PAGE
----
Facing Death in Cambodia
Columbia University Press
Facing Death in Cambodia
Columbia University Press
The Khmer Rouge regime took control of Cambodia by force of arms, then committed the most brazen crimes since the Third Reich: at least 1.5 million people murdered between 1975 and 1979. Yet no individuals were ever tried or punished. This book is the story of Peter Maguire's effort to learn how Cambodia's "culture of impunity" developed, why it persists, and the failures of the "international community" to confront the Cambodian genocide. Written from a personal and historical perspective, Facing Death in Cambodia recounts Maguire's growing anguish over the gap between theories of universal justice and political realities.
Maguire documents the atrocities and the aftermath through personal interviews with victims and perpetrators, discussions with international and NGO officials, journalistic accounts, and government sources gathered during a ten-year odyssey in search of answers. The book includes a selection of haunting pictures from among the thousands taken at the now infamous Tuol Sleng prison (also referred to as S-21), through which at least 14,000 men, women, and children passed—and from which fewer than a dozen emerged alive.
What he discovered raises troubling questions: Was the Cambodian genocide a preview of the genocidal civil wars that would follow in the wake of the Cold War? Is international justice an attainable idea or a fiction superimposed over an unbearably dark reality? Did issues of political expediency allow Cambodian leaders to escape prosecution?The Khmer Rouge violated the Nuremberg Principles, the United Nations Charter, the laws of war, and the UN Genocide Convention. Yet in the decade after the regime's collapse, the perpetrators were rescued and rehabilitated-even rewarded-by China, Thailand, the United States, and the UN. According to Peter Maguire, Cambodia holds the key to understanding why recent UN interventions throughout the world have failed to prevent atrocities and to enforce treaties.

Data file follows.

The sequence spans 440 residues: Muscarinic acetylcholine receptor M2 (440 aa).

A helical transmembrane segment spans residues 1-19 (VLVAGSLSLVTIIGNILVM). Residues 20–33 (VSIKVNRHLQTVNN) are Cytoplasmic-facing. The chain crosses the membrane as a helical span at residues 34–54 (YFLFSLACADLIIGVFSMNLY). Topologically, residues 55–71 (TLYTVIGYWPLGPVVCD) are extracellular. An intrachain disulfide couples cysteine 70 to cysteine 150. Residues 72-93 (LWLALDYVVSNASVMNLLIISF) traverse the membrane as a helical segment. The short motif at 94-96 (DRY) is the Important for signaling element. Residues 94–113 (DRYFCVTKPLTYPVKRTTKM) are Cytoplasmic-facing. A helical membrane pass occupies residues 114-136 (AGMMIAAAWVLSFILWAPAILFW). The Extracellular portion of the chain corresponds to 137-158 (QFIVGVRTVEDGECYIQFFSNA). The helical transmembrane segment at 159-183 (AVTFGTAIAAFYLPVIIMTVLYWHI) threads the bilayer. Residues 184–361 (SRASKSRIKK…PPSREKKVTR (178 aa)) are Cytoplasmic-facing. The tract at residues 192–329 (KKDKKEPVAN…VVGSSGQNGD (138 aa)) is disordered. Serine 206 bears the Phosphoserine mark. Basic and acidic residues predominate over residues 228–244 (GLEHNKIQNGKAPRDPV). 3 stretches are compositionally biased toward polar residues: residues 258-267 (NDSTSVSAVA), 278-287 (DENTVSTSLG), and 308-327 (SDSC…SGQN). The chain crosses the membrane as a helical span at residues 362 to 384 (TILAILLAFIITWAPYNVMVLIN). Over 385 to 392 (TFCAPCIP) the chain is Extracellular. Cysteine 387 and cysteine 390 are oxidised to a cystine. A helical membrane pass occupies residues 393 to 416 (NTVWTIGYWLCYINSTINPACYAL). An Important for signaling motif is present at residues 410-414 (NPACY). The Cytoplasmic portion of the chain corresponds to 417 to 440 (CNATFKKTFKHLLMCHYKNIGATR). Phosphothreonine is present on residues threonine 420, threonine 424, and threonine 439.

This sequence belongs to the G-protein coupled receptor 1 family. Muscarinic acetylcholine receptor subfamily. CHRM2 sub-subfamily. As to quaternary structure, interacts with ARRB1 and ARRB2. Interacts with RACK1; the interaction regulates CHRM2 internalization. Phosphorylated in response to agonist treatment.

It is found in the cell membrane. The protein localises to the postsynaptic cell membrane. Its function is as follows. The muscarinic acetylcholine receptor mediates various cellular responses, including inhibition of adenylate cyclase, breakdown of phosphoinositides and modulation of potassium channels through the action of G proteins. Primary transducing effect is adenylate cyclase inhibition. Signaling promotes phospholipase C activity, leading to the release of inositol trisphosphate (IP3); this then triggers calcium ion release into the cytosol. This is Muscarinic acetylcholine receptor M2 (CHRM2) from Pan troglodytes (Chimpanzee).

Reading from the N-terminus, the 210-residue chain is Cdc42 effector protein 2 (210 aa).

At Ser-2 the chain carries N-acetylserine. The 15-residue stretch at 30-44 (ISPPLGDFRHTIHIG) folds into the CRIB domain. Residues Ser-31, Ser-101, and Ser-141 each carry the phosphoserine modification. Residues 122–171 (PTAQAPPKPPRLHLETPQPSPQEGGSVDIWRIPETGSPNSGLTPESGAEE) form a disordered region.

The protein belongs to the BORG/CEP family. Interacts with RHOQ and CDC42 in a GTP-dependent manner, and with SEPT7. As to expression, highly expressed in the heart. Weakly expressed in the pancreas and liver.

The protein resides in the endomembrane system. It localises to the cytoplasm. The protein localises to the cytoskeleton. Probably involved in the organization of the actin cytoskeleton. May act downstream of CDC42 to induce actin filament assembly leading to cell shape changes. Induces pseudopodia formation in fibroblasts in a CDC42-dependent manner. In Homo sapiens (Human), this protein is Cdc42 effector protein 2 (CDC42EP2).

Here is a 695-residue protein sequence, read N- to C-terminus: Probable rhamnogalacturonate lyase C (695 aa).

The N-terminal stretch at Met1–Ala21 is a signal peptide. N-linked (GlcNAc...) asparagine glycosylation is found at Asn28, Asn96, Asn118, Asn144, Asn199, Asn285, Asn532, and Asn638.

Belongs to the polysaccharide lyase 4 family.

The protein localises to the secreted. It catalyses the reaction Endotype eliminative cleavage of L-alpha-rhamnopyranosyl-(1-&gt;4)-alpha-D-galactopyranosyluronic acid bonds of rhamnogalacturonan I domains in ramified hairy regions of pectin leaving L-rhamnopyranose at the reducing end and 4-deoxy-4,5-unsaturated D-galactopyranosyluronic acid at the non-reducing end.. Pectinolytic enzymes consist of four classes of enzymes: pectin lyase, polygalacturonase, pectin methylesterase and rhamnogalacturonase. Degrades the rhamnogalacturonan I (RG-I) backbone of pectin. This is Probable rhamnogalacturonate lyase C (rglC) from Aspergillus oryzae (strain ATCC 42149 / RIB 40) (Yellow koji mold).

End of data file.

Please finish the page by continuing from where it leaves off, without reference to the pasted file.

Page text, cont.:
Peter Maguire has taken an honest look at Cambodian society. He has no agenda other than to make us examine ourselves. Maguire does not cry with us over our past; instead, what he shows us could help us move beyond being mere survivors and take a larger part in our own futures.Youk Chhang, Director, Documentation Center of Cambodia
Shattering. You think you know what happened in Cambodia under the Khmer Rouge—the broad facts, at least. But genocide has, always, an all-important context, which includes a fateful run-up and a massively complex aftermath, and in Peter Maguire's scrupulous account it is the cynicism of nearly every main player in Cambodia's national nightmare that most stunned me. The pathological cruelty of Pol Pot's regime is also fully captured, to be sure, through survivor interviews and the famous, utterly eerie photographs from Tuol Sleng prison. This is not history as culled from libraries. It is history as personal quest, with Maguire chasing his story wherever it takes him--to Vietnam, to East Germany—and making no bones about his desire to undo the final insult of impunity with unblinking accountability.William Finnegan, author of Cold New World: Growing Up in a Harder Country